“But as I always say to TDs from all parts of Ireland, there is more to Dublin than Dublin 2, 4 and 6,″ declared the Taoiseach, speaking as somebody who spent “almost all of my entire life” existing beyond the privileged urban idyll ringed by the M50 motorway.
As a Dublin outsider from the wrong side of the tracks, Leo has much in common with his brothers in the Rural Independents who feel perpetually overlooked by Them Above in Dublin.
Oh, the things he witnessed growing up as a GP’s son in the badlands of bucolic Blanch, making his way along the mean boreens of West Dublin to attend private school in rustic Palmerstown (also outside the coveted M50 catchment).
But look at him now, though. Leo, this little Westie child of Dublin 15, schooled in Dublin 20, can hold his own with world leaders and put his foot in his mouth with the best of them.
He felt he needed to point this out to proud son of the soil Peadar Tóibín of Meath West, out standing in his own field as Aontú's sole standard bearer in the Dáil.
Peadar felt it his duty to speak out on Tuesday about the disgraceful bias at ministerial level against politicians who are not from Dublin.
He feels this is one reason people from outside the capital, particularly those involved in farming, are not getting a fair shake from Leo’s Government. It would be a mistake to underestimate them.
Look at what happened in the Netherlands, he warned the Taoiseach. The recent election result “sent shock waves through the political establishment” when the populist Dutch farmers protest party pulled off a big win and “broke with all expectations”.
And what’s happening here?
“The majority of political parties in this country are heavily Dublin-based,” he pointed out during a sparsely attended Taoiseach’s Questions when just two of the TDs present were from outside the city – Tóibín and Cork South West’s Christopher O’Sullivan.
If ever the chamber needed an injection of Healy-Raes into the discussion, this was the time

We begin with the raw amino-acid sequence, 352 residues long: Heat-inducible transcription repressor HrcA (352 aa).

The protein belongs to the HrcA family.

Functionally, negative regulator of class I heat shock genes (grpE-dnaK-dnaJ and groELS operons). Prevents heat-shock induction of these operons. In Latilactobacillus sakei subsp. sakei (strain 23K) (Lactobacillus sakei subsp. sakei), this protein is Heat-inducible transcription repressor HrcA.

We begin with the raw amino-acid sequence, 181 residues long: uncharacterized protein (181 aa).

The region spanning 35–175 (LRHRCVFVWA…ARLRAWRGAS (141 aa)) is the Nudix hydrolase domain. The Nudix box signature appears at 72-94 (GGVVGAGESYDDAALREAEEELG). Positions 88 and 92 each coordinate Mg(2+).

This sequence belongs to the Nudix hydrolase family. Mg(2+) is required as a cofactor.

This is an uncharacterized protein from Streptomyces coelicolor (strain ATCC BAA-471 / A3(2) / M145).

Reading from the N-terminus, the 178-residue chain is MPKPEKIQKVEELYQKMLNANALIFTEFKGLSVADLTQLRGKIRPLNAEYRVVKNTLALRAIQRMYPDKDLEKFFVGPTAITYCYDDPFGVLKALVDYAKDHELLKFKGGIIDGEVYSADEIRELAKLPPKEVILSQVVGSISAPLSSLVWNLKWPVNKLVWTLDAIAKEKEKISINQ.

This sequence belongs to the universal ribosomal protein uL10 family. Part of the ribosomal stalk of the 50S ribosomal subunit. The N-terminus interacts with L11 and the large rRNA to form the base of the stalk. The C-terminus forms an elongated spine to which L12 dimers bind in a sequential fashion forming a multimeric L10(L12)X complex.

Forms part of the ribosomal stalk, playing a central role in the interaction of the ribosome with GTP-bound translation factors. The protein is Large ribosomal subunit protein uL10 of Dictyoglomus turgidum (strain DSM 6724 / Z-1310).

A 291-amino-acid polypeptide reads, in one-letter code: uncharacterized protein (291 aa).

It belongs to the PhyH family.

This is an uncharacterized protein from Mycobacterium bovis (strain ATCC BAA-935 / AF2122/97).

Peadar of the poor mouth was feeling very hard done by. Not only is the Dáil top heavy with Dublin deputies but 40 per cent of ministers are drawn from the capital.
No wonder there is a disconnect between rural Ireland and the crowd in Dublin, he declared in wonderment, marvelling at the fact that 10 counties have no ministers at all while every TD in “Dún Laoghaire-Rathdown” is a minister.
This came as news to Richard Boyd-Barret.
“I’m not a minister!” he yelped.
“Has Cormac Devlin been promoted?” asked Fianna Fáil’s O’Sullivan, thinking of his backbench colleague in Dún Laoghaire.
Peadar’s mistaken declaration generated giggles from the gilded Jackeens who took pretend umbrage on behalf of Boyd-Barret who represents the borough of Kingstown but has never graced the Cabinet table.
Richard dreams of high office as part of a magnificent Coalition of the Left after the next General Election but, sadly, he believes this new dawn will be short-lived as army and garda forces will oust the new administration in a coup engineered by the right-wing elite and its cheerleading media puppets.
His party published details in a pamphlet the other week.
But back to Peadar, who slammed the city-centric Government for disproportionately loading the cost of combating climate change on to farmers while at the same time opening data centres in the countryside and importing Brazilian beef.
“When will this Government treat regional and rural Ireland as more than a box-ticking exercise?” he wailed, before concluding with an apology to Boyd-Barrett for naming the wrong constituency.
“I think you are referring to the constituency of Dublin-Rathdown rather than the council area of Dún Laoghaire-Rathdown,” said the Taoiseach, generously Leo-splaining for the innocent up from the country.